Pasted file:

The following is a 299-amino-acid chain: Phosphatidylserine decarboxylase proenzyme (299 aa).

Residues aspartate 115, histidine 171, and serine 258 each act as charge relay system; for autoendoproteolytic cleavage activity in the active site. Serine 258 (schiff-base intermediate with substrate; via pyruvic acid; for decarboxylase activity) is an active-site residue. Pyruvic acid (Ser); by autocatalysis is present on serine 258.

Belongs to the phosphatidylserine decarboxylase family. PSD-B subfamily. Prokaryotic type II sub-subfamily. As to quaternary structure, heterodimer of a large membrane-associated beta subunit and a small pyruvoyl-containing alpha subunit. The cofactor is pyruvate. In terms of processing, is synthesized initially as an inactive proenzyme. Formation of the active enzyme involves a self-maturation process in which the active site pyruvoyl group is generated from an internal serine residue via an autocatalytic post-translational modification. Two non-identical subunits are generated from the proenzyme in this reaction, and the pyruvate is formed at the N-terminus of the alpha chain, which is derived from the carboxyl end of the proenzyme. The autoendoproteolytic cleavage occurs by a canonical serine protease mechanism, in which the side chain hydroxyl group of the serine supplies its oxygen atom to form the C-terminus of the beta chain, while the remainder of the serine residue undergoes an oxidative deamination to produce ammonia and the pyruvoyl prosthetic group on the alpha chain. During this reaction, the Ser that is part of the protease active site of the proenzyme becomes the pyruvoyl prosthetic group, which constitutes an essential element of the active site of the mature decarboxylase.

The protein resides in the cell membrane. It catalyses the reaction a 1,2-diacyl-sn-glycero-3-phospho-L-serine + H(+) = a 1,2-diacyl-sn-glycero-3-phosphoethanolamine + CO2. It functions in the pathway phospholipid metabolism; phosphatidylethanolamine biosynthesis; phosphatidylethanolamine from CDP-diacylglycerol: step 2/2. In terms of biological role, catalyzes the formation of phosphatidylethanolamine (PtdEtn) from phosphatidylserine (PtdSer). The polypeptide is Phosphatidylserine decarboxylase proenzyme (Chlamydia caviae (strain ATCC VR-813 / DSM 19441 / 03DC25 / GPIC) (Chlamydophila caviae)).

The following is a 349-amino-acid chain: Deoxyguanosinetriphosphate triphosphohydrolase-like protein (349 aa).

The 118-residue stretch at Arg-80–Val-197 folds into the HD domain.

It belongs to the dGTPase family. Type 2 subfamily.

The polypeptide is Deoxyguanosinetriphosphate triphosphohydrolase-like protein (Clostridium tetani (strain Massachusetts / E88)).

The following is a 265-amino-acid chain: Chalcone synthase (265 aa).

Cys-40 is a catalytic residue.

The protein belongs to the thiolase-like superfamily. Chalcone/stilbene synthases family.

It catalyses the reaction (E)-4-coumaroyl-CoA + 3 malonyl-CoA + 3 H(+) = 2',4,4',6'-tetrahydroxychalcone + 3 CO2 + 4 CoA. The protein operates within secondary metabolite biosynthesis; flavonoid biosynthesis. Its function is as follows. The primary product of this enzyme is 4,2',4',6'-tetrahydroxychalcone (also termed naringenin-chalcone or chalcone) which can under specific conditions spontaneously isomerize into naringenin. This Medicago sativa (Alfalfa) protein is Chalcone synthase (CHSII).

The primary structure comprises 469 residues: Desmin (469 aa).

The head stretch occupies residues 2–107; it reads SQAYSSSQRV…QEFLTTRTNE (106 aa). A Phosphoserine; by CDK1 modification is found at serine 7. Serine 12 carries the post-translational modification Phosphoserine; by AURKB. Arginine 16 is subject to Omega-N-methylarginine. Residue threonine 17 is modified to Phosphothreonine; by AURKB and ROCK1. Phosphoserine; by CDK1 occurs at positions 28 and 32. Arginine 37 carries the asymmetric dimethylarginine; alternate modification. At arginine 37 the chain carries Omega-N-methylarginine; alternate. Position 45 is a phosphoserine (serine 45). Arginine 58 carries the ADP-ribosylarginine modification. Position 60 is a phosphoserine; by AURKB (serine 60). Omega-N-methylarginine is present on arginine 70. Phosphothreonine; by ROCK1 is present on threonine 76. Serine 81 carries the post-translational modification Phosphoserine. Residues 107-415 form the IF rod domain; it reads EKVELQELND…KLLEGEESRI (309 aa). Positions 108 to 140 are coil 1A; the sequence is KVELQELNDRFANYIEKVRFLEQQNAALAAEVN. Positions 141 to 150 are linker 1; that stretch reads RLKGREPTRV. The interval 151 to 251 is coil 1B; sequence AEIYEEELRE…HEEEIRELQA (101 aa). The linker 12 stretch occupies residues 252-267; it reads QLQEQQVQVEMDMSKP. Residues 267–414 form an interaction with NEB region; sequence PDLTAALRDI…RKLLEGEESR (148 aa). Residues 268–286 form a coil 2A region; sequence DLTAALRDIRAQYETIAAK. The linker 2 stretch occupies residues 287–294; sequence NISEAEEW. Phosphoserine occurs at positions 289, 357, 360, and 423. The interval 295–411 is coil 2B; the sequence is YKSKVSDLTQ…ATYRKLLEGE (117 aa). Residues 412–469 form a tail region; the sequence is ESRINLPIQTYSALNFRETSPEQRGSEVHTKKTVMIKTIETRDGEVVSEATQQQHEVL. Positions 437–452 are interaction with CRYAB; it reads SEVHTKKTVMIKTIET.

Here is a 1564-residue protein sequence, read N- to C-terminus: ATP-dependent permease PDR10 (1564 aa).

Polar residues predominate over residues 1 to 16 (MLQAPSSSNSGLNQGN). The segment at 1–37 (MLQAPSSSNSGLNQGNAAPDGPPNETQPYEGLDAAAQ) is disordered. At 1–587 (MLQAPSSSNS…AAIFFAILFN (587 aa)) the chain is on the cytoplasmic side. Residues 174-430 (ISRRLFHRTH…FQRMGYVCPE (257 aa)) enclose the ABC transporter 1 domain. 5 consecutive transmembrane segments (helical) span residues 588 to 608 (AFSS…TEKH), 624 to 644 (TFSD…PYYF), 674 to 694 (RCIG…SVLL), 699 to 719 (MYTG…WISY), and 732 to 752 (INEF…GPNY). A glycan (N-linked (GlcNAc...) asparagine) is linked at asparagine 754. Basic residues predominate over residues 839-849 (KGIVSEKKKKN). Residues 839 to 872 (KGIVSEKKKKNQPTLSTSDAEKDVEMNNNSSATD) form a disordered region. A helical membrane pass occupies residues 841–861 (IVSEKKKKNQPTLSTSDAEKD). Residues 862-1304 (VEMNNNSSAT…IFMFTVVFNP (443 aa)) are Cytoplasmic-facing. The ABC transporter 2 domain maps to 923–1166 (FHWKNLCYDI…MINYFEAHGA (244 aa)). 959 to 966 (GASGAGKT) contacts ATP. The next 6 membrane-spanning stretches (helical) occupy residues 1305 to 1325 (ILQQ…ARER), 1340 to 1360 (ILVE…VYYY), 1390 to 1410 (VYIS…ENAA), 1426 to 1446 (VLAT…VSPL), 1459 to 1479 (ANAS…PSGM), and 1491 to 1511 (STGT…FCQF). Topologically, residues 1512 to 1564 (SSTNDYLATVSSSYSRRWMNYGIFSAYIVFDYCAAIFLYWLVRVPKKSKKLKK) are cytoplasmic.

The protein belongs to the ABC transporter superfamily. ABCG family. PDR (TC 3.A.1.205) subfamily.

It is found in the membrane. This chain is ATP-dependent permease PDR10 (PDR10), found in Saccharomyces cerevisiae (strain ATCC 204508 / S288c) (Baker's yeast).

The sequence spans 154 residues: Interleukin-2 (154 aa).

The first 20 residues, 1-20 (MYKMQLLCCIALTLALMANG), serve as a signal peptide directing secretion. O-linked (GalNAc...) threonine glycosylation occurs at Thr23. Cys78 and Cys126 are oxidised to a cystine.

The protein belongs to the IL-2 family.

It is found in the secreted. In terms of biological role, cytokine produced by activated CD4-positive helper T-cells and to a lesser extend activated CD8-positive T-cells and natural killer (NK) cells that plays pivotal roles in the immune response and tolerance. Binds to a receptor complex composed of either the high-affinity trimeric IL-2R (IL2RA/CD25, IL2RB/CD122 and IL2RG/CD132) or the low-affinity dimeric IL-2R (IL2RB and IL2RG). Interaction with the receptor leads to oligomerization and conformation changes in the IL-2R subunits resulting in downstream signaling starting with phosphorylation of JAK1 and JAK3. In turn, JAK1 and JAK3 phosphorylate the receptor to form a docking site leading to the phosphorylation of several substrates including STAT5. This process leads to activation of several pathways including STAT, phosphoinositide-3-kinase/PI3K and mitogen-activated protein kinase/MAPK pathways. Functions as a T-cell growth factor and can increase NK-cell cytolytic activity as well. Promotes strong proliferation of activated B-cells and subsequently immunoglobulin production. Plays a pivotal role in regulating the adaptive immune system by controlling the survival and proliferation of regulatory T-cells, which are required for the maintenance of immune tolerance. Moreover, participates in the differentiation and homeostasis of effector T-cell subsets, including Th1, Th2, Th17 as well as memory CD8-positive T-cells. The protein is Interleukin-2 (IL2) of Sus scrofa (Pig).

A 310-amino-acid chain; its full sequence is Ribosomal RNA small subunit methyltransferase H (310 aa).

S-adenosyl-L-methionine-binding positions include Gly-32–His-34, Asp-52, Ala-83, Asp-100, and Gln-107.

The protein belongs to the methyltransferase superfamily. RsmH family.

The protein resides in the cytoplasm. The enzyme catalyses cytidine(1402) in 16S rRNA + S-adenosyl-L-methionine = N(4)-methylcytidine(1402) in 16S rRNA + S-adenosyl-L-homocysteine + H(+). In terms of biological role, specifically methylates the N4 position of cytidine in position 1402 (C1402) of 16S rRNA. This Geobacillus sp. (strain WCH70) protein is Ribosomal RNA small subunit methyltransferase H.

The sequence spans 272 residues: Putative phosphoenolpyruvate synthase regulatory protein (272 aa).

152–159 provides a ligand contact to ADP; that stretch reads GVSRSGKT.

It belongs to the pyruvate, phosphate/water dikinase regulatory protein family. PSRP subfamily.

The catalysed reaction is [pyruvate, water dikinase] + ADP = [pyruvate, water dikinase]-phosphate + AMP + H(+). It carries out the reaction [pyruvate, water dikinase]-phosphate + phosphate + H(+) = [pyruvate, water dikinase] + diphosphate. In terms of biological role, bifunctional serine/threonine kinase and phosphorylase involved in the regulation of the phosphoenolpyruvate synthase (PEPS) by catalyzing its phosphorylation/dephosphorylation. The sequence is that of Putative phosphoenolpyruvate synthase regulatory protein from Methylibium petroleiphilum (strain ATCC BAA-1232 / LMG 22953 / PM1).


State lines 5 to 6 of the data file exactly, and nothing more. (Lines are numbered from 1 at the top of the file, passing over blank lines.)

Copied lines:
The following is a 349-amino-acid chain: Deoxyguanosinetriphosphate triphosphohydrolase-like protein (349 aa).

The 118-residue stretch at Arg-80–Val-197 folds into the HD domain.